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Brain boosters: 7 things you can do to improve your brain health

Brain boosters: 7 things you can do to improve your brain health

Just like your knees and your waistline, your brain isn’t going to be the same at age 50 as it was at age 20. That’s a good thing in many cases, but you might also be worried about what the next decades hold. After all, you can get knee replacement surgery, but there’s no cure for Alzheimer’s disease. However, there are several things you can do to lower your risk of cognitive decline as you age. Try these brain boosters to improve your brain function—and ask your LCMC Health primary care provider for more tips on your next visit.

1. Get moving

Research has repeatedly shown that exercise can help your brain cells function better. Ready to exercise regularly? start walking, swimming or biking to boost your heart rate, and tai chi to improve your balance and flexibility.

2. Train your brain

There are plenty of apps and games that claim to improve brain health or limit memory loss. However, research has not found clear evidence that these types of games work to boost your brain in the long term. Staying mentally engaged in a complicated ongoing complicated task may better help cognitive outcomes. Now’s the time to learn a new language, pick up a musical instrument or try a new hobby that trains your brain.

3. Get together with people

Social engagement is a known component of dementia prevention. Studies show that socially active older adults have a lower risk of dementia. At the same time, loneliness and isolation can contribute to mental decline. Talk to your friends on the phone or meet people for lunch every week. Volunteer with your favorite organization or get involved with your church. Get to know your neighbors and set up a standing pot-luck—the opportunities for being a part of your community as you age are endless.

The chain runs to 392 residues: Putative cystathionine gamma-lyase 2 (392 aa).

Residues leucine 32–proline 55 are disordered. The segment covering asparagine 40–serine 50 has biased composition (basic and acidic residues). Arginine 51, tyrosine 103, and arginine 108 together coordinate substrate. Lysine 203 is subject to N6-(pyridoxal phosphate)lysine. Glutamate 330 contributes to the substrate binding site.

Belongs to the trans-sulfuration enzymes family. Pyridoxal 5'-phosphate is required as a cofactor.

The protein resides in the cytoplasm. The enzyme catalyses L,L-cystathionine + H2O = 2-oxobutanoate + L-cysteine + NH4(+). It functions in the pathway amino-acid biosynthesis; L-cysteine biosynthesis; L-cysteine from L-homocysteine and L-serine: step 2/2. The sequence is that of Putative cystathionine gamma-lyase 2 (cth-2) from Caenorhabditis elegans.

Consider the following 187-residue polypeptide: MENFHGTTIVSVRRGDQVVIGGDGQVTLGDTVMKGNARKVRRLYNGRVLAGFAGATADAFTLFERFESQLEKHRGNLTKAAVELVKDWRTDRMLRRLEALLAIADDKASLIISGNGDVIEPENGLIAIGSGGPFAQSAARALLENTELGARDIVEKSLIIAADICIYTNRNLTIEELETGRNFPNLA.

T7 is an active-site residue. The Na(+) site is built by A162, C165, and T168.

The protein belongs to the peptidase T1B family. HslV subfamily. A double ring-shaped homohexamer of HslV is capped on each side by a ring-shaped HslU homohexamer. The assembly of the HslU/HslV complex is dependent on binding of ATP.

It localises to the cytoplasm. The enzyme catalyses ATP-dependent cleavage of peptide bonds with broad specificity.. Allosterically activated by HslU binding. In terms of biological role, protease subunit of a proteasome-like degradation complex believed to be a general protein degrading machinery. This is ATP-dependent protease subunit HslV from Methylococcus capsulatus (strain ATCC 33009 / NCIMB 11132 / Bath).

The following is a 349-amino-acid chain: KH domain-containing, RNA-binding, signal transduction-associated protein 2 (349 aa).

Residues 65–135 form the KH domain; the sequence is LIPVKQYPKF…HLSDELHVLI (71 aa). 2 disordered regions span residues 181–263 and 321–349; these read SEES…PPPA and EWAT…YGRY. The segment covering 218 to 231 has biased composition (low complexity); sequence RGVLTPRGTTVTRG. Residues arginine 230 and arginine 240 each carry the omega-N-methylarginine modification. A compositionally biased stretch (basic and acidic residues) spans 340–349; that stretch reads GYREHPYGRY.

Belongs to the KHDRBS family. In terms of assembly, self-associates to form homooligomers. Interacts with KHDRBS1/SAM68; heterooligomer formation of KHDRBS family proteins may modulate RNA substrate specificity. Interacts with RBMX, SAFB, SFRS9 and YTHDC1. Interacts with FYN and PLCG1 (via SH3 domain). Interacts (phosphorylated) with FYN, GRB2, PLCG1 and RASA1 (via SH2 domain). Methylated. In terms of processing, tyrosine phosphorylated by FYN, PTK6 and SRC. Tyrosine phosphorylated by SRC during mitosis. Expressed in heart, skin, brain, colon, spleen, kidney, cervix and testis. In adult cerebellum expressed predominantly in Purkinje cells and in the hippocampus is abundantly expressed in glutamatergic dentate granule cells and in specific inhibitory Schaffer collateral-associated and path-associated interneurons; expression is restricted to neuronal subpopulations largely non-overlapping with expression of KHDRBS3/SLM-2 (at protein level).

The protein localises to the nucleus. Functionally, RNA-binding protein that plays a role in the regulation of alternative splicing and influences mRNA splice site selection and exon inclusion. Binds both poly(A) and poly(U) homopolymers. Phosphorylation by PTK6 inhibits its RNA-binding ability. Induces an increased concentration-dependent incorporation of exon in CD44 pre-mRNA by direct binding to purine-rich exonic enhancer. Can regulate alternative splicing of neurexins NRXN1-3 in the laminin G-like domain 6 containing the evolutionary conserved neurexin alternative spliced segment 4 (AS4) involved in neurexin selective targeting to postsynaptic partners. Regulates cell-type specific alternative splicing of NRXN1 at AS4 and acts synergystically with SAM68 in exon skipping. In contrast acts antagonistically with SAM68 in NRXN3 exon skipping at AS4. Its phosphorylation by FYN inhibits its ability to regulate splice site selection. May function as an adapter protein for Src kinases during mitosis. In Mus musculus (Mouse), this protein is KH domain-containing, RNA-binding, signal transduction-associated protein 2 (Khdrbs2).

4. Eat a brain-healthy diet

Eating right can lower your risk of heart disease and diabetes, and it may also improve your brain health. Some research has shown an association between eating a Mediterranean diet and a lower risk for dementia. Pack your meals with fresh fruit and vegetables, whole grains, fish high in omega-3 fatty acids, and healthy fats like olive oil. Limit red meat and foods with saturated fat and added sugars.

5. Skip the alcohol

One sure way to lower your risk of dementia is to quit drinking or, at least, to seriously limit your intake. Excessive alcohol use is a proven risk factor for dementia, and it increases your risk of cancer and multiple other diseases. The Centers for Disease Control and Prevention recommends women consume no more than one alcoholic beverage a day, and men no more than two.

6. Take charge of your health

High blood pressure can cause physical changes that increase the risk of dementia. Certain medications—or the wrong dose of some medications—can cloud your brain. Lack of sleep can worsen memory problems. It’s a good idea to get an annual wellness visit with your LCMC Health primary care physician to get a handle on any health concerns before they become worsening problems.

7. Beware brain health supplements.

Brain health supplements, sometimes called nootropics, are all the rage in certain circles. But there’s no clear evidence that they work. Additionally, the FDA does not regulate herbal supplements and vitamins, so there’s no guarantee the expensive pills you may see advertised even contain the purported ingredients. Taking prescription nootropics such as ADHD medications may not be safe for your aging heart. Before you try anything that says it will improve your cognitive function, ask your LCMC Health provider whether it’s a good idea.

Need more advice on boosting your brain health? Trust the medical experts at LCMC Health. Request an appointment today.